Diverse group of WSU students sees Israel as a culture apart from conflict
A contingent of Wayne State University students with diverse religious backgrounds and professional aspirations embarked on what hopes to be the university’s first annual “Engaging Israeli Technology” tour of Israel.
With a jam-packed schedule, the itinerary blended highlights and landmarks of a typical first trip to the Jewish state with customized visits to sites such as high-tech startup incubators, biotech companies, an Arab-Israeli college specializing in scientific studies and a pediatric care center for children from developing countries.
The May trip was funded in part by gifts from individual donors, notably Irving and Barbara Nusbaum, Michael and Elaine Serling and the Cohn-Haddow Center for Judaic Studies at WSU, according to Howard Lupovitch, the center’s director. Depending on funding sources, Cohn-Haddow plans to repeat the trip in coming years to offer other curious students an opportunity to see Israel for themselves.
The trip was the culmination of an Israeli culture course, part of the Hebrew Israeli Studies program in the Classical and Modern Languages, Literatures and Cultures Department. The course was taught by professor Edith Covensky.
“Your journey to Israel was as unique as the peaceful cooperation and collaboration found amongst Jewish, Muslim and Christian students here at Wayne State,” Lupovitch said to some of the students who gathered on campus in late June for a post-trip debriefing and presentation. “We all may have read or seen something about Israel in the media and Israel is often portrayed through conflict. But trips like this allow us to see a culture apart from conflict, and teach us not to reduce any society or country down to [a narrow view of] its problems.”
Lupovitch said plans are underway for students to give presentations about their trips on campus, as part of the Judaic Center’s Thursday lunch-and-learn presentations, a session at the upcoming October Midwest Jewish Studies Association conference and the March 2018 Limmud conference.
As he wandered through the streets of Jerusalem and dined with a Druze family in the Golan Heights, Near Eastern Studies major Joseph Shoukair contemplated his Arabic identity, as the trip challenged him to “take a good look in the mirror and challenge his own perceptions” about Israel.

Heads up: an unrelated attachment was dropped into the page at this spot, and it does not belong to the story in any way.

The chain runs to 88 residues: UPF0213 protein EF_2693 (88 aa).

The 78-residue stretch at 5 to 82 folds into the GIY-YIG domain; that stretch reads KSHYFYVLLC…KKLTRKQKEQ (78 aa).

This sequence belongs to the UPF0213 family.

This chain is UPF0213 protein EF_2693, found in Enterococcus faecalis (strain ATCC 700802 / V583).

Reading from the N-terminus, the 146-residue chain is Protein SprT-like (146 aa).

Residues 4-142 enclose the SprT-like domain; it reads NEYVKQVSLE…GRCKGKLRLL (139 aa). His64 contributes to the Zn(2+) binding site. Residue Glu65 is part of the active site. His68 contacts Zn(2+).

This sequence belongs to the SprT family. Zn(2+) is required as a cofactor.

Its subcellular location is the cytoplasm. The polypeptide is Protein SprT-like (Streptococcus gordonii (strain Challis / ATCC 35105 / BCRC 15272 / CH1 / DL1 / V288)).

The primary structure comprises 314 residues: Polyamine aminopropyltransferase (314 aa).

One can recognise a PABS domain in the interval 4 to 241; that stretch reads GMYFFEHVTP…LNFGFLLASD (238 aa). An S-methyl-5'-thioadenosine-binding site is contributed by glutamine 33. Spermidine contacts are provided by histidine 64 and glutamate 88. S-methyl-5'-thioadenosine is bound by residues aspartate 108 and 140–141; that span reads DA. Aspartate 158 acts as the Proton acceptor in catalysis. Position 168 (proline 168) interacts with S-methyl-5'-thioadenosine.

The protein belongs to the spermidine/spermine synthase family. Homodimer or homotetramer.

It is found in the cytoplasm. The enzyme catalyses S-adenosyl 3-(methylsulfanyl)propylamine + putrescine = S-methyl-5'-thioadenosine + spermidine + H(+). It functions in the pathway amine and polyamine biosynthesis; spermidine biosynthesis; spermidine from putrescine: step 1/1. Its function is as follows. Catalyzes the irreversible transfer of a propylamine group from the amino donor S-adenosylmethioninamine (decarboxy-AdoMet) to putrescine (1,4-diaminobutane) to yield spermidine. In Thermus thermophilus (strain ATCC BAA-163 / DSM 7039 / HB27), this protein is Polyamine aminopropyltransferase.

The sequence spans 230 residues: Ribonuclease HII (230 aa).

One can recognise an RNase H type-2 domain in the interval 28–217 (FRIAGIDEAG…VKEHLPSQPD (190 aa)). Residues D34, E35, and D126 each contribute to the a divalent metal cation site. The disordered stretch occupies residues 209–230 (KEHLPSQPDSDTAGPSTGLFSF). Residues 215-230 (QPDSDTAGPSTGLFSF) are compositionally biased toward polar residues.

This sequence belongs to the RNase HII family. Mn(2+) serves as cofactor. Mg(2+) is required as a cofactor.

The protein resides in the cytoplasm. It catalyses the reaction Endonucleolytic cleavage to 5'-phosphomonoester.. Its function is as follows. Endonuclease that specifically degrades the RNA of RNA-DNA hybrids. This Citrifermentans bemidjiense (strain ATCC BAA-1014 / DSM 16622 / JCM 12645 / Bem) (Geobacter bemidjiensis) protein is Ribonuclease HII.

“As a Lebanese American, identity is a big issue for me,” the Northville resident said. “The trip was a positive experience because I got up close to see the details of Israel, but saw the big picture, too, in a way that would have been impossible if I hadn’t gone on this trip. Jerusalem is like a quilt as you walk through and experience all of the different cultures that call it home.”
Annie Petranovic of Lake Orion desired to visit Israel since she was 16. As a Christian, she marveled at both the sites from her own religion while learning about the holy spots of others. She even put her Hebrew minor skills to use.
“It brought all my studies into focus as I was surrounded by the language on both religious and secular levels,” Petranovic said. “Being in the Old City of Jerusalem is like falling in love. And on a practical level, I was able to read street signs and ask for extra blankets [in the hotel] in Hebrew.”
Geology and anthropology major Lisatte Witterodt of Farmington Hills was enthralled to learn about the mineral deposits at the Dead Sea, but what moved her most were her encounters with the Arab and Jewish employees at the SodaStream factory.
“The SodaStream visit was very powerful,” Witterodt said. “Several times, people asked me to take photographs of them or wanted to pose in photos with me, as if they wanted me to remember them. It was a very personal interaction with the people who live in Israel.”
For some of the Jewish students on the trip, like Risa White-Mabry, who have spent several semesters taking Jewish and Hebraic studies courses, the visit to Israel filled a spiritual void.
“You never realize you have a spiritual vacancy until you find what makes you complete,” Mabry said. She added that a visit to Plurastem, a company that develops connective tissue to be used to treat many diseases, made her realize that Israel is a place where spirituality and technology feed off and complement each other. “In both Judaism and technology, there is a constant need to seek out knowledge and truth.”
It was Shlomo Muszkat’s third trip to Israel. The only religious Jew of the group, the biology major from Oak Park found himself answering his travel mates’ questions about Judaism and sharing insights into his Orthodox upbringing to the others.
“Every trip to Israel is unique, but on this trip, I found myself marveling at Israel’s contributions to the 21st century as well as confronting my own identity as a religious Jew.”
Stacy Gittleman Contributing Writer